Mary Helmig — I think counselors must be trained to deal with prejudicial statements made about Muslims. Even if you hear an eight-year-old say something derogatory about Muslims in general, we need to be sure to address this. We must assure children that Muslims are not bad — it is the extremists who believe that hurting people is a way to create change who are bad. I think children should learn that generalizing will only make us feel more insecure and afraid.

Bill Kaplan — Mary's point is a good one — we need to help our campers continue to embrace diversity and not generalize. For us, I believe it’s most important to be prepared and not take anything for granted anymore. However, it is also crucial for us, as camp directors, to create an envelope of safety for our staff, parents, and campers — to insure the best camp experience for the children attending our camps. Kids are going to need the magic of camp more than ever before. Camp should be perceived as a very safe place. I hope it stays that way.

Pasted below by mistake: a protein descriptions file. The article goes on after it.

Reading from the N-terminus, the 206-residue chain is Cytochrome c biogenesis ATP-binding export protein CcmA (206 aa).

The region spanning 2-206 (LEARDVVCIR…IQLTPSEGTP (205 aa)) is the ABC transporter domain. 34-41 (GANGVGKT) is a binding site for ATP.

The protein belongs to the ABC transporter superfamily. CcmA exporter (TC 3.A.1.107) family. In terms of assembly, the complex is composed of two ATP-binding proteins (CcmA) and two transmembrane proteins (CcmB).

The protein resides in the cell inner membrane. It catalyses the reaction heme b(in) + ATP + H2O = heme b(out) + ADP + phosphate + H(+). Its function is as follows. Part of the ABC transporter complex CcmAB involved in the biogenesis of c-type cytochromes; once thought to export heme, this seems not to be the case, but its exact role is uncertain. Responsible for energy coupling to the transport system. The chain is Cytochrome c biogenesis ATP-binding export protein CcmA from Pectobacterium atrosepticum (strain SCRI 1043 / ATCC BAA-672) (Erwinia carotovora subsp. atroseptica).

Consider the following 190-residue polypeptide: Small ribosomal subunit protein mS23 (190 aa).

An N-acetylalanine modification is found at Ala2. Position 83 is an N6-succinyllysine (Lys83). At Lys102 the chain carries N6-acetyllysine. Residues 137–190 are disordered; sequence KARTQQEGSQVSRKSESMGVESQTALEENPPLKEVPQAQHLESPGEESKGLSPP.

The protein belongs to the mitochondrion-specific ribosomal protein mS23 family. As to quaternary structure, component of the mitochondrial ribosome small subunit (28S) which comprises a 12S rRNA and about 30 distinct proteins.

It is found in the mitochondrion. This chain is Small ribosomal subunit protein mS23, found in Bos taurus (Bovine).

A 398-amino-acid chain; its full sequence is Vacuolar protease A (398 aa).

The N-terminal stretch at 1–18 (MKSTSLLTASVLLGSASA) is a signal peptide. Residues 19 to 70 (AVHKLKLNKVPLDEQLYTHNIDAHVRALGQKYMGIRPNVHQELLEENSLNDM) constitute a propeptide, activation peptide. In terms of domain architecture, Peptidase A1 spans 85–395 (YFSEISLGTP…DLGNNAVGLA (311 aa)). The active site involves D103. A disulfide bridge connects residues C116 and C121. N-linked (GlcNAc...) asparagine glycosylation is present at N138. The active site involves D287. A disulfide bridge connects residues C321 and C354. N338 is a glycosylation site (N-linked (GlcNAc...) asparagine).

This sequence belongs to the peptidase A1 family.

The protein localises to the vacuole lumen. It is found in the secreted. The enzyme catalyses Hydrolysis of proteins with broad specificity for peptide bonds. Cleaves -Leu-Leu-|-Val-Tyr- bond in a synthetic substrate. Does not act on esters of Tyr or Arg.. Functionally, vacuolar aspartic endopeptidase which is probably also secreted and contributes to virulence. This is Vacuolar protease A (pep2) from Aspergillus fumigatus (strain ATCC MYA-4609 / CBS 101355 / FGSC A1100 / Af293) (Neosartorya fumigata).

Sharon Kosch — The camp community needs to work hard to be part of the solution and not a barrier to change. We offer something that children desperately need at this time — community and support. We need to work harder to meet the needs of parents. We need to position ourselves both as an industry and as individual camps to continue to vigorously promote the benefits of the camp experience. We need to remain open and flexible and willing to do business differently — each day brings new challenges to which we need to respond — challenges that are not part of our frame of reference and to which we are forced to find new solutions. We need to remember our business has always been working with people and rely on our established skills and instincts in finding those solutions.

Originally published in the 2002 January/February issue of Camping Magazine.